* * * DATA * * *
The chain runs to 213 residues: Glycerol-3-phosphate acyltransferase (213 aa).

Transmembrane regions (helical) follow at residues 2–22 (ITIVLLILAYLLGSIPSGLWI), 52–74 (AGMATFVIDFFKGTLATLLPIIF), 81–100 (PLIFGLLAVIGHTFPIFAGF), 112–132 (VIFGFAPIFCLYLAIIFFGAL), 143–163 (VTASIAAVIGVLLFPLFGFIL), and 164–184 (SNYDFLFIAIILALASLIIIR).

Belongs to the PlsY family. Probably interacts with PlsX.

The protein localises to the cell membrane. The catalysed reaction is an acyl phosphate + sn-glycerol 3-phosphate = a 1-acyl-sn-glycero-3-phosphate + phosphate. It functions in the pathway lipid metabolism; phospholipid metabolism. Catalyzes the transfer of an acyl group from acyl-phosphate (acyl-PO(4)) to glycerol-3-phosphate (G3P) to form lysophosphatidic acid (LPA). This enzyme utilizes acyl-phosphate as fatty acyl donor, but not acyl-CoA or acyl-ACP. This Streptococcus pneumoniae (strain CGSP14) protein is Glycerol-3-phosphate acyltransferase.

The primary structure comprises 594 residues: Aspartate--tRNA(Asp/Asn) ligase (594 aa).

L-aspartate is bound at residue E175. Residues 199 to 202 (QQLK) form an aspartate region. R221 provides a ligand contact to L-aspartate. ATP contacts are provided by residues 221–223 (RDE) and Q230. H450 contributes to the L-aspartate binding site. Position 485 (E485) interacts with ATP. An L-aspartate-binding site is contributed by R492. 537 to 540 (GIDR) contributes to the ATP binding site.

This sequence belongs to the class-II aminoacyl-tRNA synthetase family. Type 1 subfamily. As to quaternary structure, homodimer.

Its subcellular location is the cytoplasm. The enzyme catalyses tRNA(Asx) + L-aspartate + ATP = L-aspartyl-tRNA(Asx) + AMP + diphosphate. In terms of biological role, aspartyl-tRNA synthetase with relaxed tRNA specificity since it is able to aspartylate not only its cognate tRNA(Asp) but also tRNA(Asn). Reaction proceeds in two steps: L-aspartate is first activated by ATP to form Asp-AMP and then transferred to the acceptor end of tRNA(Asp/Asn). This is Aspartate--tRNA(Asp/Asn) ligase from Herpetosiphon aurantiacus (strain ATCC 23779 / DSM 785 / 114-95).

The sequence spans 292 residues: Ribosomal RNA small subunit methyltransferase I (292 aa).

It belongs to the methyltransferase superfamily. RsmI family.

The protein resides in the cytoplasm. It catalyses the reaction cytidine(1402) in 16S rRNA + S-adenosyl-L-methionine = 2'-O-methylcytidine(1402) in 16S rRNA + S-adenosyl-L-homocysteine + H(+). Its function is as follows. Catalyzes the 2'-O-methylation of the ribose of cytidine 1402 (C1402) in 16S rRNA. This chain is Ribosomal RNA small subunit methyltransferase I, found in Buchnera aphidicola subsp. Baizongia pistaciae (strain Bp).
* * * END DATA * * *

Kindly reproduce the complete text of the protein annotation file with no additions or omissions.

The chain runs to 213 residues: Glycerol-3-phosphate acyltransferase (213 aa).

Transmembrane regions (helical) follow at residues 2–22 (ITIVLLILAYLLGSIPSGLWI), 52–74 (AGMATFVIDFFKGTLATLLPIIF), 81–100 (PLIFGLLAVIGHTFPIFAGF), 112–132 (VIFGFAPIFCLYLAIIFFGAL), 143–163 (VTASIAAVIGVLLFPLFGFIL), and 164–184 (SNYDFLFIAIILALASLIIIR).

Belongs to the PlsY family. Probably interacts with PlsX.

The protein localises to the cell membrane. The catalysed reaction is an acyl phosphate + sn-glycerol 3-phosphate = a 1-acyl-sn-glycero-3-phosphate + phosphate. It functions in the pathway lipid metabolism; phospholipid metabolism. Catalyzes the transfer of an acyl group from acyl-phosphate (acyl-PO(4)) to glycerol-3-phosphate (G3P) to form lysophosphatidic acid (LPA). This enzyme utilizes acyl-phosphate as fatty acyl donor, but not acyl-CoA or acyl-ACP. This Streptococcus pneumoniae (strain CGSP14) protein is Glycerol-3-phosphate acyltransferase.

The primary structure comprises 594 residues: Aspartate--tRNA(Asp/Asn) ligase (594 aa).

L-aspartate is bound at residue E175. Residues 199 to 202 (QQLK) form an aspartate region. R221 provides a ligand contact to L-aspartate. ATP contacts are provided by residues 221–223 (RDE) and Q230. H450 contributes to the L-aspartate binding site. Position 485 (E485) interacts with ATP. An L-aspartate-binding site is contributed by R492. 537 to 540 (GIDR) contributes to the ATP binding site.

This sequence belongs to the class-II aminoacyl-tRNA synthetase family. Type 1 subfamily. As to quaternary structure, homodimer.

Its subcellular location is the cytoplasm. The enzyme catalyses tRNA(Asx) + L-aspartate + ATP = L-aspartyl-tRNA(Asx) + AMP + diphosphate. In terms of biological role, aspartyl-tRNA synthetase with relaxed tRNA specificity since it is able to aspartylate not only its cognate tRNA(Asp) but also tRNA(Asn). Reaction proceeds in two steps: L-aspartate is first activated by ATP to form Asp-AMP and then transferred to the acceptor end of tRNA(Asp/Asn). This is Aspartate--tRNA(Asp/Asn) ligase from Herpetosiphon aurantiacus (strain ATCC 23779 / DSM 785 / 114-95).

The sequence spans 292 residues: Ribosomal RNA small subunit methyltransferase I (292 aa).

It belongs to the methyltransferase superfamily. RsmI family.

The protein resides in the cytoplasm. It catalyses the reaction cytidine(1402) in 16S rRNA + S-adenosyl-L-methionine = 2'-O-methylcytidine(1402) in 16S rRNA + S-adenosyl-L-homocysteine + H(+). Its function is as follows. Catalyzes the 2'-O-methylation of the ribose of cytidine 1402 (C1402) in 16S rRNA. This chain is Ribosomal RNA small subunit methyltransferase I, found in Buchnera aphidicola subsp. Baizongia pistaciae (strain Bp).